Inspiration must be taken wherever you find it and last weekend I found mountains of it at the David Hockney exhibition in London.
I love a good day trip – providing someone else has organised it and I don’t have to think too much – and was delighted when my mother asked me if I’d accompany her to the big city for a culture vulture session.
It’s a long time since I’ve done some proper painting. The past 12 years have pretty much involved the children whenever I’ve got out my paints. The glitter lives in the same drawer, so that has come out too.
I fondly remember the days when I painted without a plastic tablecloth or 16 sheets of newspaper and then didn’t have to wash down the chairs or various assorted body parts afterwards.
I actually sold a picture once – and not to a friend or family member. I put it into a local exhibition for the princely sum of £47.23 (I’d priced it ridiculously because it made me laugh, never thinking that someone would actually write a cheque for that amount) and a stranger bought it.
I’ve never put another one up for sale because if nobody wanted it I’d be gutted. My moment of success would be sullied.
Hockney’s paintings don’t sell for £47.23 His massive works go for £2m or so.
But, looking up close at those intense colours at the Royal Academy, I realised that the master painter’s work is not that dissimilar to any of my kids’ earlier efforts. Big, bold and not giving a damn.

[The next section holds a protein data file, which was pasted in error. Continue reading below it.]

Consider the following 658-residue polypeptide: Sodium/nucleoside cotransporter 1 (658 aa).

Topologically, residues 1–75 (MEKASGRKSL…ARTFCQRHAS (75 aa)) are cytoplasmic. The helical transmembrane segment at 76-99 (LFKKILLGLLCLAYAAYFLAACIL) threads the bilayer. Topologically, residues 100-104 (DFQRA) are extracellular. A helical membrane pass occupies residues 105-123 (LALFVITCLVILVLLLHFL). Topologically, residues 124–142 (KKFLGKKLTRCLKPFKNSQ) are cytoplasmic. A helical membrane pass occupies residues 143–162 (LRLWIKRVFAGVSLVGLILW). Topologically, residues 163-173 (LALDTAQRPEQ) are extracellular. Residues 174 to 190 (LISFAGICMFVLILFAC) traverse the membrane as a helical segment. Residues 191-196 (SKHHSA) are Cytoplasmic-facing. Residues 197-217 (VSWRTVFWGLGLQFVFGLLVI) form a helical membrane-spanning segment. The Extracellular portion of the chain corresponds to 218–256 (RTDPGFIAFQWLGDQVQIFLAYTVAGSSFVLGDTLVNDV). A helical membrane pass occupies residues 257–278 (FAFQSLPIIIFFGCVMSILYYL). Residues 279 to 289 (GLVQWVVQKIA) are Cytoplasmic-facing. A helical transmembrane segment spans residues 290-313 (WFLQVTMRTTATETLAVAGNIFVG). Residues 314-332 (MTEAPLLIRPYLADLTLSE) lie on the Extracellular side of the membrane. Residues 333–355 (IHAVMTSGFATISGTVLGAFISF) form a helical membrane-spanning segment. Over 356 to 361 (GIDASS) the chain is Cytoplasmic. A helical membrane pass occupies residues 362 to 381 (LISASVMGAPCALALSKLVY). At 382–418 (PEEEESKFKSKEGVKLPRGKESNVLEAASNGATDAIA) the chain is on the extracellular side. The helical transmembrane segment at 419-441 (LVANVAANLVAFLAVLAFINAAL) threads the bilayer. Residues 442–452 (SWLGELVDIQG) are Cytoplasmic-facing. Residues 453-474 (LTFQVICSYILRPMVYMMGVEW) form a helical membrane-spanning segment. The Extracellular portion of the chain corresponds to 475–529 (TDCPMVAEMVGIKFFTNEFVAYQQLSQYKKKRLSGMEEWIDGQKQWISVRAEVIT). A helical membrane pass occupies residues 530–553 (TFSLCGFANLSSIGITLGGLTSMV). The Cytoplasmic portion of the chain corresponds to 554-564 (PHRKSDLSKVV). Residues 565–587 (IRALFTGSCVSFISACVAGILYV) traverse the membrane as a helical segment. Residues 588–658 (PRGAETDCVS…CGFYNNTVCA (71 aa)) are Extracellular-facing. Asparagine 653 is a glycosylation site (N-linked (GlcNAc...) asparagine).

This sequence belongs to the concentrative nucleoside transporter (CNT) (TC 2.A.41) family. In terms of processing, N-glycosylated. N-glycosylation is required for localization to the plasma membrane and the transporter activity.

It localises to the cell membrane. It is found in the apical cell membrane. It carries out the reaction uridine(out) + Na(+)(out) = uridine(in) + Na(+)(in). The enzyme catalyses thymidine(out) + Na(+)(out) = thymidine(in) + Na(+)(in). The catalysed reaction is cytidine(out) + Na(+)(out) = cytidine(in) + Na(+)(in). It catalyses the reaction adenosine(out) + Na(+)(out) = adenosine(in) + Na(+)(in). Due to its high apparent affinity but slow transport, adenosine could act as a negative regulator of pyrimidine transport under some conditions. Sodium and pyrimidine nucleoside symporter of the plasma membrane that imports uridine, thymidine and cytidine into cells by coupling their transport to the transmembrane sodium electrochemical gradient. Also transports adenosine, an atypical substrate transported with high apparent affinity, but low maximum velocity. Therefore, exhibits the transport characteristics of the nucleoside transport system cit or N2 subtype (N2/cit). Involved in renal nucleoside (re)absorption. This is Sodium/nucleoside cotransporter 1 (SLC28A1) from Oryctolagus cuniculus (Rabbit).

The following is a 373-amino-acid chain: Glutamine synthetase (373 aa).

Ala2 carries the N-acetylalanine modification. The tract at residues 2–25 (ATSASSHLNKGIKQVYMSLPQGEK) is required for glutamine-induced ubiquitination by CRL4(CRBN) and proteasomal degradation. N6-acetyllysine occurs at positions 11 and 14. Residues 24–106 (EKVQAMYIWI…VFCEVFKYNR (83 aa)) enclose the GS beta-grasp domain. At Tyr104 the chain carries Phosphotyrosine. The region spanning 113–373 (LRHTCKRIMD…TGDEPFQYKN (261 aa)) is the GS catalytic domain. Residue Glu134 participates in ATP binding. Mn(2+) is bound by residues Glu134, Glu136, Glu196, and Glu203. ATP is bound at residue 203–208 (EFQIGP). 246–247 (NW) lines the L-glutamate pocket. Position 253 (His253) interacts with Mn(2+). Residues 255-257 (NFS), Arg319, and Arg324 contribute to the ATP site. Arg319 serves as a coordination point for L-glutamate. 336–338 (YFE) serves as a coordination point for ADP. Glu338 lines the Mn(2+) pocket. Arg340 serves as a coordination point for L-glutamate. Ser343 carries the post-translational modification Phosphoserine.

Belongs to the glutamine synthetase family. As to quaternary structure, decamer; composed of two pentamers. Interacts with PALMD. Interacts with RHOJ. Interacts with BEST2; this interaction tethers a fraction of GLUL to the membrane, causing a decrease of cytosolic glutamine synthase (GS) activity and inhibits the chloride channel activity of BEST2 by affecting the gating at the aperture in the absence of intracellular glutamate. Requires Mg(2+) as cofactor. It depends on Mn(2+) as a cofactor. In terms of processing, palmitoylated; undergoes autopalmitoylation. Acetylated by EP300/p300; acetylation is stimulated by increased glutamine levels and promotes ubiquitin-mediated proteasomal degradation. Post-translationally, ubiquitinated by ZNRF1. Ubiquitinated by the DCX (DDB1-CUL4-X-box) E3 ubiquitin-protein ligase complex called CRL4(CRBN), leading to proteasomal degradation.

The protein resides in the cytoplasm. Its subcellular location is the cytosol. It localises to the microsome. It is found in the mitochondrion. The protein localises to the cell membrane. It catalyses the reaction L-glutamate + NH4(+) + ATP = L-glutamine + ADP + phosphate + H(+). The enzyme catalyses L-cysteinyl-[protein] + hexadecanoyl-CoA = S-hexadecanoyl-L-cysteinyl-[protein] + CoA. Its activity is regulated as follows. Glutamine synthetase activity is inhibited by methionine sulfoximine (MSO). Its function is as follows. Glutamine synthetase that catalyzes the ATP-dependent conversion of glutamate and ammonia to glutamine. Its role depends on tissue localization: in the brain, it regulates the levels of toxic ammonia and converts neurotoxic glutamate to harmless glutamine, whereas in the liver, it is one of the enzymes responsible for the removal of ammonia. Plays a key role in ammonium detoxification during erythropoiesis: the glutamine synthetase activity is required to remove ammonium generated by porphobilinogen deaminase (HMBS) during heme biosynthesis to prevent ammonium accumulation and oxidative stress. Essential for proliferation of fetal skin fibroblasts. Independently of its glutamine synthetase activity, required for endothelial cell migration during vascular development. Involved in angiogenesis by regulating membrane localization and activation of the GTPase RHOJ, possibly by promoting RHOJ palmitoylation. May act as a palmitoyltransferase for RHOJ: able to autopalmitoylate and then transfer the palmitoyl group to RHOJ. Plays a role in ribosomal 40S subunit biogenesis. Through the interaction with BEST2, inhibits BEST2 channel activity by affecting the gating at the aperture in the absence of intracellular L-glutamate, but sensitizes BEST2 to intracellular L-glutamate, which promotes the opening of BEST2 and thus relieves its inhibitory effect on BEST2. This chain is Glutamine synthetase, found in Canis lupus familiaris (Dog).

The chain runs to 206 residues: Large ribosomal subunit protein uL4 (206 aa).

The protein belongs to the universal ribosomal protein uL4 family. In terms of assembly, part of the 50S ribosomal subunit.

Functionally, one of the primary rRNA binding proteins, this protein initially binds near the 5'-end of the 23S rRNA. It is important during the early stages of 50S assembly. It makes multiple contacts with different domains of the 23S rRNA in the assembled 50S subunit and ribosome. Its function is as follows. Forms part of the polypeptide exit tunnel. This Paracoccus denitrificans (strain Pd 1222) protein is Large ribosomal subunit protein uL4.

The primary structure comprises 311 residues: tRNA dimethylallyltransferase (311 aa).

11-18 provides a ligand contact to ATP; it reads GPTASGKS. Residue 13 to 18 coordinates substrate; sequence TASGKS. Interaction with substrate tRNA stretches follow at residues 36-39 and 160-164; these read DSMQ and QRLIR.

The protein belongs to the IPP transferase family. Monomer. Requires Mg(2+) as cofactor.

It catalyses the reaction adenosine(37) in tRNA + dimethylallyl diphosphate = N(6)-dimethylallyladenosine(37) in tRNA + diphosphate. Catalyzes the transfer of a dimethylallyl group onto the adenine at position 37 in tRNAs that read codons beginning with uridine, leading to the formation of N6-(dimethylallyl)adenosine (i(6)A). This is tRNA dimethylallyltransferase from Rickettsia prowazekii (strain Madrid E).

Hockney’s style is uninhibited and I wish my children had been there to see it – and all children for that matter.
Because at some point between the age of three and 10, children lose the ability to see colour and paint for what it is – colour and paint.
They start to look for the realism to come to life on the paper and then they give up if they can’t paint a familiar face, or a perfect sea, or the sun’s rays.
They end up becoming their own worst critics. As they try to turn out photo quality work, they are never going to win.
Inhibition starts to take a grip and it gets tighter and tighter.
Hockney can show everyone that it’s not about being perfect, it’s about the bigger picture and taking that all-important step back.